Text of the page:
Along with that, one thing the Edge doesn’t offer yet is manumatic control for the six-speed automatic. The transmission functions well for nearly all ‘normal’ driving, with smooth, muted shifts in around-town puttering and snappy, decisive shifts at full throttle, holding each gear to around 6200 rpm (500 short of redline). There’s a button on the side of the shift knob that locks out overdrive and engages a hill mode, but for especially demanding situations it doesn’t always do what you want, especially on moderate uphills, where we would have liked to keep the transmission from hunting between gears but didn’t necessarily want the lowest possible gear, which seemed to be what the ‘L’ position provided. Gripe aside, 99 percent of buyers will probably be satisfied with this setup. For the rest, there’s the Mazda CX-7.
Details inside a little lacking
Jaguar F1 concept
Another gripe is that the Edge’s power window system only has a one-touch-down feature for the driver’s window, and the window doesn’t even have on-touch-up. None of the other windows have one-touch up. This is particularly annoying in city driving, with frequent stops for tollbooths and parking attendants. Finally, parts of the Edge’s so-called Urban Loft interior just don’t match the fresh exterior. Controls, switchgear, and surfaces feel a little stale, borrowed from Ford’s less-than-stellar parts bin where a full-on rethink would have been in order.
One other issue is that Bluetooth hands-free technology is not available, even as an option. Ford said that will change soon.
All the important safety features are standard. AdvanceTrac with Roll Stability Control, Ford’s stability control system aimed at preventing rollovers by not allowing the degree of roll that could lead to them, is standard on all Edges. By measuring roll rate in addition to yaw, the system can react proactively, with more accurate side-slip calculations. Front-seat side airbags are standard on all Edges, as are Safety Canopy bags that cover front and rear outboard occupants.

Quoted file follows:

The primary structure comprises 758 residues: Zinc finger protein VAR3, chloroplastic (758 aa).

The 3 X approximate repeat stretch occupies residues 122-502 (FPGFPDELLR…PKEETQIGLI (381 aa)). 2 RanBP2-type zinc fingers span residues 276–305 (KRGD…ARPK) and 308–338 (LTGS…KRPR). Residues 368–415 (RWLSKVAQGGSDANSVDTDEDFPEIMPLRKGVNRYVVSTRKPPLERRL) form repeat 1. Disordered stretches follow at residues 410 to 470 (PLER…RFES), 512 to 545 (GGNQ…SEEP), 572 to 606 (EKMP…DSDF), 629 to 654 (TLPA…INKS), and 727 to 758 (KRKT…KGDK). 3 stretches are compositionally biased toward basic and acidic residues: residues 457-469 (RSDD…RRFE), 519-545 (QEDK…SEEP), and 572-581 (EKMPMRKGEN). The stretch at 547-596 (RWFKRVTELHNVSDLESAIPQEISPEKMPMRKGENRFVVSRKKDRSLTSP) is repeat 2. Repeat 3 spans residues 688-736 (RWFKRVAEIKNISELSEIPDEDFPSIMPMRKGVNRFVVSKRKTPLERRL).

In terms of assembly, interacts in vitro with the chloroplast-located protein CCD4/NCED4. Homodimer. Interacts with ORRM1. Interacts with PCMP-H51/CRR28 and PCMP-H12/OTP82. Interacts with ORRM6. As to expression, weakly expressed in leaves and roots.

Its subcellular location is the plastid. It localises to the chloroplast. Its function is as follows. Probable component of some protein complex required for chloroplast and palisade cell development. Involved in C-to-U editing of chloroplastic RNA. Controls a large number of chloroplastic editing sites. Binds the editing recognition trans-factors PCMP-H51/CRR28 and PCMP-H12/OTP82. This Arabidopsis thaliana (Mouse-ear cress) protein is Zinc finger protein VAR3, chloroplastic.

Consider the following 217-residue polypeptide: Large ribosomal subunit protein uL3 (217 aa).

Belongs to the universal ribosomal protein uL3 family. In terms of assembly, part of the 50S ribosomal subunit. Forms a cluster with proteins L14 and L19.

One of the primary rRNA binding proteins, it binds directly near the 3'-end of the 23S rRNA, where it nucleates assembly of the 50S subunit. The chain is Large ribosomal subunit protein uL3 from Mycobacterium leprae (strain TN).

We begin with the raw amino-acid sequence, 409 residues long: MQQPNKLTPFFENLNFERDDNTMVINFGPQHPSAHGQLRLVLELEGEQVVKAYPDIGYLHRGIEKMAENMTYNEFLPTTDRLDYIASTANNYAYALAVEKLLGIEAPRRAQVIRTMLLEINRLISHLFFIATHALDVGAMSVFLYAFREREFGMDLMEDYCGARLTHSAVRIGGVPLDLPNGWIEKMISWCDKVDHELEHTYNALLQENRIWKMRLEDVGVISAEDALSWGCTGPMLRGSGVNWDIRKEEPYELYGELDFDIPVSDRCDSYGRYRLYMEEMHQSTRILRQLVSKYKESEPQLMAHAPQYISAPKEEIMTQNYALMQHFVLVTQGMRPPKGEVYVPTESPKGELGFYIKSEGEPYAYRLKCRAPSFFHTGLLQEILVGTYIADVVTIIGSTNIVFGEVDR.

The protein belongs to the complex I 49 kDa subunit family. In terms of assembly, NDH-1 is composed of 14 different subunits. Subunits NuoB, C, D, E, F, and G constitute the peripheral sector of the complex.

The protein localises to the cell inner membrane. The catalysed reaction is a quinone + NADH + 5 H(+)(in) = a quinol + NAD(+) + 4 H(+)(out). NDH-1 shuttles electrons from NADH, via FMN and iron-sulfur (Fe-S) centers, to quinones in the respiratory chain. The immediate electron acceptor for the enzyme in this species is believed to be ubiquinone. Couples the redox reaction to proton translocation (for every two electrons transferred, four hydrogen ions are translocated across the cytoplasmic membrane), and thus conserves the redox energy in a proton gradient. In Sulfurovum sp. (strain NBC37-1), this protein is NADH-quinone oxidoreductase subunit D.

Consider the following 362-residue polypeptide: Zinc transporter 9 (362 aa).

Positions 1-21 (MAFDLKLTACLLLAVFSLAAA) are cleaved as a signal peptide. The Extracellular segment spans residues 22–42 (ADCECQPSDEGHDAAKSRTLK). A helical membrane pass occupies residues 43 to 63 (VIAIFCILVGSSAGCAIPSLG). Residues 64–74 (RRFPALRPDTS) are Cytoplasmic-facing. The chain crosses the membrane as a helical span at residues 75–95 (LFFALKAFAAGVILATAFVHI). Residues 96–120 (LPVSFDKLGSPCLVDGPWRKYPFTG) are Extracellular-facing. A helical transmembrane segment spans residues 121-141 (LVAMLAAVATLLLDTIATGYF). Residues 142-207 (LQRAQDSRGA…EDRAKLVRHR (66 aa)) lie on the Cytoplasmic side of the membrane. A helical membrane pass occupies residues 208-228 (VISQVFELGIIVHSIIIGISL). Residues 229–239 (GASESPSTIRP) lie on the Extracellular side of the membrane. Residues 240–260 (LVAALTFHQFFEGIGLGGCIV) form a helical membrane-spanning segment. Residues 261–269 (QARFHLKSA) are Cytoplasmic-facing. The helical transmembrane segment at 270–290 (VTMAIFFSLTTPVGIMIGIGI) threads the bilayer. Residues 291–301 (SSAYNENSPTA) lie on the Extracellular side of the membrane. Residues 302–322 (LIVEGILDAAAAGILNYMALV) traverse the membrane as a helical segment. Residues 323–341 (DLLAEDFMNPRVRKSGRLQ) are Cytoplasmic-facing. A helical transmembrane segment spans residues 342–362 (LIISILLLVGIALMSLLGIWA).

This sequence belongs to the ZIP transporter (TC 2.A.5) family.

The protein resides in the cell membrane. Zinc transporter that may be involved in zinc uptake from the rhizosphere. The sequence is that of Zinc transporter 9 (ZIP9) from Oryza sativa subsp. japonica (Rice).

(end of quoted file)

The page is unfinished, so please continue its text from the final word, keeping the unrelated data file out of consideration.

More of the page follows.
Then there’s price, which, from a shopper’s standpoint looks to be what brings the Edge to the forefront. The Edge starts at $25,995 for the base SE front-wheel-drive model. The rear spoiler and dual exhaust are standard on the SE, along with 17-inch painted aluminum wheels. The SEL starts at $27,990 for the front-wheel-drive model and $29,640 for the all-wheel-drive model (which is what we drove) and adds, among other things, chrome tips for the exhaust, along with a six-disc changer, nine speakers, and steering-wheel controls for the audio system. Options include dual-zone climate control; adjustable pedals; heated seats; DVD navigation; a back-seat DVD entertainment system; a big twin-panel Vista roof with sunshade; a reverse sensing system; and 18-inch wheels with either a chromed or painted-aluminum finish.
Our test car was a very lavishly equipped SEL model with just about every option but the DVD entertainment system, which would put it into the mid to upper thirties — no longer a bargain, as it’s in reach of plenty of luxury-brand alternatives. Financially, a modestly equipped Edge looks like a smart option when considering that industry leasing authority ALG recently gave the Edge a 51-percent three-year value forecast — a sign that it will have better resale value than many of its peers.
Is the Edge alone going to save Ford? We won’t go that far, but it got us thinking more positive about where the brand is headed. If it signals the new product direction at Ford — good-looking vehicles that perform well — it might just be enough.
2007 Ford Edge SEL AWD
Price: $29,640 base; est. $36,000 as tested
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Engine: 3.5-liter V-6, 265 hp/250 lb-ft
Drivetrain: Six-speed automatic transmission, front- or all-wheel drive
Length x width x height: 185.7 x 75.8 x 67.2 in
Wheelbase: 111.2 in
Curb weight: 4282 lb
Fuel economy (EPA city/hwy): N/A
Safety equipment: AdvanceTrac with Roll Stability Control, front and rear Safety Canopy side-curtain airbags, front-seat side airbags, anti-lock brakes
Major standard equipment: Air conditioning, power windows/locks/mirrors, keyless entry, cruise control, 60/40-split folding rear seats, painted aluminum wheels, fog lamps, six-CD sound system with nine speakers and MP3 input
Warranty: Three years/36,000 miles bumper-to-bumper, five years/60,000 miles powertrain and roadside assistance